Comments on the File Transfer Protocol (RFC0607)
Original Publication Date: 1974-Jan-07
Included in the Prior Art Database: 2000-Sep-13
Internet Society Requests For Comment (RFCs)
M. Krilanovich: AUTHOR [+2]
Request for Comments: 607 Mark Krilanovich
NIC # 21255 George Gregg
references: RFC #542 UCSB Jan 1974
Comments on the File Transfer Protocol
There are several aspects of the File Transfer Protocol that constitute
serious drawbacks. Some of these are quite basic in nature, and imply
substantial design changes; these will be discussed in a later RFC.
Others could be remedied with very little effort, and this should be done
as soon as possible.
Following is a list of those problems that can be easily solved, together
with their proposed solutions:
1. Once a server has been told to be "passive" with regard to establishment
of data connections, there is no way for the user to make him "active"
again. SOLUTION: define a new command, with a command verb of "ACTV", to
mean that the server is to issue a CONNECT rather than a LISTEN on the data
socket. If the server is already "active", the command is a no op. "ACTV"
is to have the same reply codes as "PASV".
2. Design of an FTP server would be simpler if all command verbs were the
same length, and design of an FTP user would be simpler if either all
command verbs were the same length, or if multiple blanks were allowed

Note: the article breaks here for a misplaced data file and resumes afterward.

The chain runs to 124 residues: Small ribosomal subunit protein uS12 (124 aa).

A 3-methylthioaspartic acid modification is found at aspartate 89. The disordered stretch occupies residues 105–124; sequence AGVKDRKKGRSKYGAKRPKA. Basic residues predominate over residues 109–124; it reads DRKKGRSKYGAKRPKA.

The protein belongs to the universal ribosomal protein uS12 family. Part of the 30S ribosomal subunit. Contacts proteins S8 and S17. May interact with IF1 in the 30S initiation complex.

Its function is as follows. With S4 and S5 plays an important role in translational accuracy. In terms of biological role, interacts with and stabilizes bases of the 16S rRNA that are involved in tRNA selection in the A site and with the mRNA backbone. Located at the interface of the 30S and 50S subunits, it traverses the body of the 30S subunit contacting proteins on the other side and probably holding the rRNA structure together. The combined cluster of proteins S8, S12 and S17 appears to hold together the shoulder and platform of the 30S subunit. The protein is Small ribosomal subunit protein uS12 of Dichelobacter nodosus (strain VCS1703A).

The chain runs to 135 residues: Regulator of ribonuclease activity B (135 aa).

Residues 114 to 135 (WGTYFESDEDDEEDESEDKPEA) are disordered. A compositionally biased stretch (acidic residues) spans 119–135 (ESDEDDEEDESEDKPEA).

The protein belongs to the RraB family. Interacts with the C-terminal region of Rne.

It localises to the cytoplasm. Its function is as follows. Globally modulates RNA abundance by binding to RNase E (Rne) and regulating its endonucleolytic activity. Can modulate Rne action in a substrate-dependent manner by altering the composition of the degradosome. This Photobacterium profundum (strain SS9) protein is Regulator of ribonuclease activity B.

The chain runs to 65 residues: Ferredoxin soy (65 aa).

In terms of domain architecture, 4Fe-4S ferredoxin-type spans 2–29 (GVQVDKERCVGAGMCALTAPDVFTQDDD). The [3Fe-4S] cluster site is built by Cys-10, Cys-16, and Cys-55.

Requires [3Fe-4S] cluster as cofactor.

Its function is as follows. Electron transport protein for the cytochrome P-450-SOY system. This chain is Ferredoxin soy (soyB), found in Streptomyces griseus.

following the verb. SOLUTION: replace the only three-letter verb, "BYE",
with a four-letter one, such as "QUIT", and constrain future command verbs
to be four letters long.
3. The order of the handshaking elements following a file transfer command
is left unspecified. After sending a STOR command, for example, a user
process has no way of knowing which to wait for first, the "250 FILE
TRANSFER STARTED" reply, or establishment of the data connection. SOLUTION:
specify that the server is to send a "250" reply before attempting to
establish the data connection. If it is desired to check if the user is
logged in, if the file exists, or if the user is to be allowed access to
the file, these checks must be made before any reply is sent. The text of
the "250" reply would perhaps be more appropriate as "250 OPENING DATA
CONNECTION", since it comes before actual data transfer begins. If the
server wishes to send an error reply in the event that the data connection
cannot be opened, it is to be sent in lieu of the "252 TRANSFER COMPLETE"
4. Some hosts currently send an error reply on receipt of a command
that is unimplemented because it is not needed (e.g., "ACCT" or "ALLO").
Even though the text of the reply indicates that the command has been
ignored, it is obviously impossible for a user process to know that there
is no real "error". SOLUTION: require that any server that does not support
a particular command because it is not needed in that system must return a
5. There is no specified maximum length of a TELNET line, user name,
password, account, or pathname. It is true that every system implementing
an FTP server likely has different maxima for its own parameters, but it is